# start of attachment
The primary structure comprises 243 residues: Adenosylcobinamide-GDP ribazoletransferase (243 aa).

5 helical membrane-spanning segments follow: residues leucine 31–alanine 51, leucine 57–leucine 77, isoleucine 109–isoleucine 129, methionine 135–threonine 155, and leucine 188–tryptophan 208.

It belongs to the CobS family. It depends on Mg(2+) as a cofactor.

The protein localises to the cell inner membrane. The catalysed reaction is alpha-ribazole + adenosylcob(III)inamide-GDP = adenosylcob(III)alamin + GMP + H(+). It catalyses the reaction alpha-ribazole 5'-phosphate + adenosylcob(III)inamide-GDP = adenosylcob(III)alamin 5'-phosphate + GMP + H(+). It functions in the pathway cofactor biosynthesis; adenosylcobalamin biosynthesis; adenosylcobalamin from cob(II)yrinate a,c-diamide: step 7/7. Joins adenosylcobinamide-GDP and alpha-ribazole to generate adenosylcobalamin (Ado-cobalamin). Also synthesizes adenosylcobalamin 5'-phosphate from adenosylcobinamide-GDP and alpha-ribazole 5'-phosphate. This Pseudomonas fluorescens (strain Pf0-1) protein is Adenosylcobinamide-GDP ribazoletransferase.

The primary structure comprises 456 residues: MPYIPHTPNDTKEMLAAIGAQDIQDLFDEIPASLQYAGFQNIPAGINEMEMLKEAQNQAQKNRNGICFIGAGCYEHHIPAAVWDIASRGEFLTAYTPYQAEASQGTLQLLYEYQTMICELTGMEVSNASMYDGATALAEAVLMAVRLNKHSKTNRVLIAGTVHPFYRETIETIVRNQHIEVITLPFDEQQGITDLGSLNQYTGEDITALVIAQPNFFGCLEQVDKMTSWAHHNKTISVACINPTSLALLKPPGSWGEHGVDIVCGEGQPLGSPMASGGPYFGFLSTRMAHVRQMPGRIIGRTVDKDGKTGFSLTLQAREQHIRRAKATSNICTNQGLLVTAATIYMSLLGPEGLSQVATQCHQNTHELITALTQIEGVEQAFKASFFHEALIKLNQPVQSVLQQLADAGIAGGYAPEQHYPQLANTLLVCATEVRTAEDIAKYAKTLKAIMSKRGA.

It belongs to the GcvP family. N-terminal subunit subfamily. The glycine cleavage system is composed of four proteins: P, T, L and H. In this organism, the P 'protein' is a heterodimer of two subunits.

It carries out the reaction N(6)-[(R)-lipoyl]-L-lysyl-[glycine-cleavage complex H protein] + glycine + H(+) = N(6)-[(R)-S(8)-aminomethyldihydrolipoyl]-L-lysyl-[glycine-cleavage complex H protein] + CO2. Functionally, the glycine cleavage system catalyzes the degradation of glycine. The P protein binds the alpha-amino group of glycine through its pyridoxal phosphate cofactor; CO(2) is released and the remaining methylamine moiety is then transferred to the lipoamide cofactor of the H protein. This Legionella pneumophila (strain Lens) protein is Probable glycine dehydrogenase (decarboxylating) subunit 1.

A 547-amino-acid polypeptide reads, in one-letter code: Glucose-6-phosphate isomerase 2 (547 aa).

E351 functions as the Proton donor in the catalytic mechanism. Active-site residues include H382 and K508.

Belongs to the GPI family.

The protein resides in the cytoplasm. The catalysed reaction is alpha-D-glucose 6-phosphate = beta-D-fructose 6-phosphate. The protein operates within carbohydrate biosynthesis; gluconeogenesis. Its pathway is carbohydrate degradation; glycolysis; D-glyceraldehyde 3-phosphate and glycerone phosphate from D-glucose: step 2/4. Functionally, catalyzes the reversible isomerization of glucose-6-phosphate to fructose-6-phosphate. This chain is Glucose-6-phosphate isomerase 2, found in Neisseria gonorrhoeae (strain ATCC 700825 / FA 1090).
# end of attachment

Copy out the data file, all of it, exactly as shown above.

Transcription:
The primary structure comprises 243 residues: Adenosylcobinamide-GDP ribazoletransferase (243 aa).

5 helical membrane-spanning segments follow: residues leucine 31–alanine 51, leucine 57–leucine 77, isoleucine 109–isoleucine 129, methionine 135–threonine 155, and leucine 188–tryptophan 208.

It belongs to the CobS family. It depends on Mg(2+) as a cofactor.

The protein localises to the cell inner membrane. The catalysed reaction is alpha-ribazole + adenosylcob(III)inamide-GDP = adenosylcob(III)alamin + GMP + H(+). It catalyses the reaction alpha-ribazole 5'-phosphate + adenosylcob(III)inamide-GDP = adenosylcob(III)alamin 5'-phosphate + GMP + H(+). It functions in the pathway cofactor biosynthesis; adenosylcobalamin biosynthesis; adenosylcobalamin from cob(II)yrinate a,c-diamide: step 7/7. Joins adenosylcobinamide-GDP and alpha-ribazole to generate adenosylcobalamin (Ado-cobalamin). Also synthesizes adenosylcobalamin 5'-phosphate from adenosylcobinamide-GDP and alpha-ribazole 5'-phosphate. This Pseudomonas fluorescens (strain Pf0-1) protein is Adenosylcobinamide-GDP ribazoletransferase.

The primary structure comprises 456 residues: MPYIPHTPNDTKEMLAAIGAQDIQDLFDEIPASLQYAGFQNIPAGINEMEMLKEAQNQAQKNRNGICFIGAGCYEHHIPAAVWDIASRGEFLTAYTPYQAEASQGTLQLLYEYQTMICELTGMEVSNASMYDGATALAEAVLMAVRLNKHSKTNRVLIAGTVHPFYRETIETIVRNQHIEVITLPFDEQQGITDLGSLNQYTGEDITALVIAQPNFFGCLEQVDKMTSWAHHNKTISVACINPTSLALLKPPGSWGEHGVDIVCGEGQPLGSPMASGGPYFGFLSTRMAHVRQMPGRIIGRTVDKDGKTGFSLTLQAREQHIRRAKATSNICTNQGLLVTAATIYMSLLGPEGLSQVATQCHQNTHELITALTQIEGVEQAFKASFFHEALIKLNQPVQSVLQQLADAGIAGGYAPEQHYPQLANTLLVCATEVRTAEDIAKYAKTLKAIMSKRGA.

It belongs to the GcvP family. N-terminal subunit subfamily. The glycine cleavage system is composed of four proteins: P, T, L and H. In this organism, the P 'protein' is a heterodimer of two subunits.

It carries out the reaction N(6)-[(R)-lipoyl]-L-lysyl-[glycine-cleavage complex H protein] + glycine + H(+) = N(6)-[(R)-S(8)-aminomethyldihydrolipoyl]-L-lysyl-[glycine-cleavage complex H protein] + CO2. Functionally, the glycine cleavage system catalyzes the degradation of glycine. The P protein binds the alpha-amino group of glycine through its pyridoxal phosphate cofactor; CO(2) is released and the remaining methylamine moiety is then transferred to the lipoamide cofactor of the H protein. This Legionella pneumophila (strain Lens) protein is Probable glycine dehydrogenase (decarboxylating) subunit 1.

A 547-amino-acid polypeptide reads, in one-letter code: Glucose-6-phosphate isomerase 2 (547 aa).

E351 functions as the Proton donor in the catalytic mechanism. Active-site residues include H382 and K508.

Belongs to the GPI family.

The protein resides in the cytoplasm. The catalysed reaction is alpha-D-glucose 6-phosphate = beta-D-fructose 6-phosphate. The protein operates within carbohydrate biosynthesis; gluconeogenesis. Its pathway is carbohydrate degradation; glycolysis; D-glyceraldehyde 3-phosphate and glycerone phosphate from D-glucose: step 2/4. Functionally, catalyzes the reversible isomerization of glucose-6-phosphate to fructose-6-phosphate. This chain is Glucose-6-phosphate isomerase 2, found in Neisseria gonorrhoeae (strain ATCC 700825 / FA 1090).